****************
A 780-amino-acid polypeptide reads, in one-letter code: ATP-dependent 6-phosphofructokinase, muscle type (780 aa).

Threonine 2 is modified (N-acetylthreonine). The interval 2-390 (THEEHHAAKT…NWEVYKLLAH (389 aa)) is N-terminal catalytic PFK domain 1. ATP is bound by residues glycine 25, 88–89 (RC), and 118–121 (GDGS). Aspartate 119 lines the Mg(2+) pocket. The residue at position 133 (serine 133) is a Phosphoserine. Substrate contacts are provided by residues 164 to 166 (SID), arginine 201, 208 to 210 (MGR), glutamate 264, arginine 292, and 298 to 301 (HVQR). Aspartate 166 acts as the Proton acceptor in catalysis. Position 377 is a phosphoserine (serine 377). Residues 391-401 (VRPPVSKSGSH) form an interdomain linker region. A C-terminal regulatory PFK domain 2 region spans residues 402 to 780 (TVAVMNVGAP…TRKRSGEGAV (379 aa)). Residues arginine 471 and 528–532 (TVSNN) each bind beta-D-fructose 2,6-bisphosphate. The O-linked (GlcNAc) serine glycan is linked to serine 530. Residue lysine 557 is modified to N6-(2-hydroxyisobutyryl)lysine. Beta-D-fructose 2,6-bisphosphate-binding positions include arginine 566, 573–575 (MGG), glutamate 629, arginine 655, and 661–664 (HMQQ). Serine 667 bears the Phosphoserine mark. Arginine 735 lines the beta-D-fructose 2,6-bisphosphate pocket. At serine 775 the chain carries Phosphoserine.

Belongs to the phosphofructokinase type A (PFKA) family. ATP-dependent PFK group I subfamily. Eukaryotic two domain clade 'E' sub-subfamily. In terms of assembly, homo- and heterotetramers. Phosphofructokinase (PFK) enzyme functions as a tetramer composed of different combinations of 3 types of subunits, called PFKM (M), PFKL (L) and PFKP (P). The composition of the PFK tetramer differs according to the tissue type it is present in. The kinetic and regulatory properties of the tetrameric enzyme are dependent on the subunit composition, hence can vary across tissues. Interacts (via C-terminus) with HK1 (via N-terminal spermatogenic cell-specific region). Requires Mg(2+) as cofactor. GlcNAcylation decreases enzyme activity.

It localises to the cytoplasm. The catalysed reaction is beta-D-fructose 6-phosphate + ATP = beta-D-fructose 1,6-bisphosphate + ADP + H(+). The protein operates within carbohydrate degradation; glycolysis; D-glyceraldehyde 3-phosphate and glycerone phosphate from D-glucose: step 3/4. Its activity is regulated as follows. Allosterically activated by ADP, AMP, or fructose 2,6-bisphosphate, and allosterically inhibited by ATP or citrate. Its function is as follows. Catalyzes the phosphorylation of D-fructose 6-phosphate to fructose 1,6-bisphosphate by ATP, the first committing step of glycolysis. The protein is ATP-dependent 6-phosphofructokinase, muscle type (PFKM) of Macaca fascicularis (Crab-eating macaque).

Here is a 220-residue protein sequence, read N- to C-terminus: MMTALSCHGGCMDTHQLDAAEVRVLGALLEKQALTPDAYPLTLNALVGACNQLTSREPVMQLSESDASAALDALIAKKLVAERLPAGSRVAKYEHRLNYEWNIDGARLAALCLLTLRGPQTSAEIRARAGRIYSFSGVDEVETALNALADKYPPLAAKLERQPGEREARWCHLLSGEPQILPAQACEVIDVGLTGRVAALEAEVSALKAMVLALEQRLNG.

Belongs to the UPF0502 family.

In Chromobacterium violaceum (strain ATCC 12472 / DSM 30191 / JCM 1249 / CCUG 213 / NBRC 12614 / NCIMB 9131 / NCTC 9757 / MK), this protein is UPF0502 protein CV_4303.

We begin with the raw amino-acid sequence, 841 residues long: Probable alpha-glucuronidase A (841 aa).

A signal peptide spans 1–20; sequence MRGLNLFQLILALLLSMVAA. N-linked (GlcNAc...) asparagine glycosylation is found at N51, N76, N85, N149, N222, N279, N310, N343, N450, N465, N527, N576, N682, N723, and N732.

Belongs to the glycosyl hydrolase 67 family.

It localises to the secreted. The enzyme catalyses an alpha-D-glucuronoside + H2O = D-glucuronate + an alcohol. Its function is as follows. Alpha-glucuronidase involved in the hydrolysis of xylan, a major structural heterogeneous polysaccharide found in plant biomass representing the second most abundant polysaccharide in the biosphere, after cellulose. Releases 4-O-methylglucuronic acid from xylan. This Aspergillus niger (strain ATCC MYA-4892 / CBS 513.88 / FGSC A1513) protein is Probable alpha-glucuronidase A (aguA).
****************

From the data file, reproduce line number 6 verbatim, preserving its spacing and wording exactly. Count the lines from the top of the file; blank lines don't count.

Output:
Belongs to the UPF0502 family.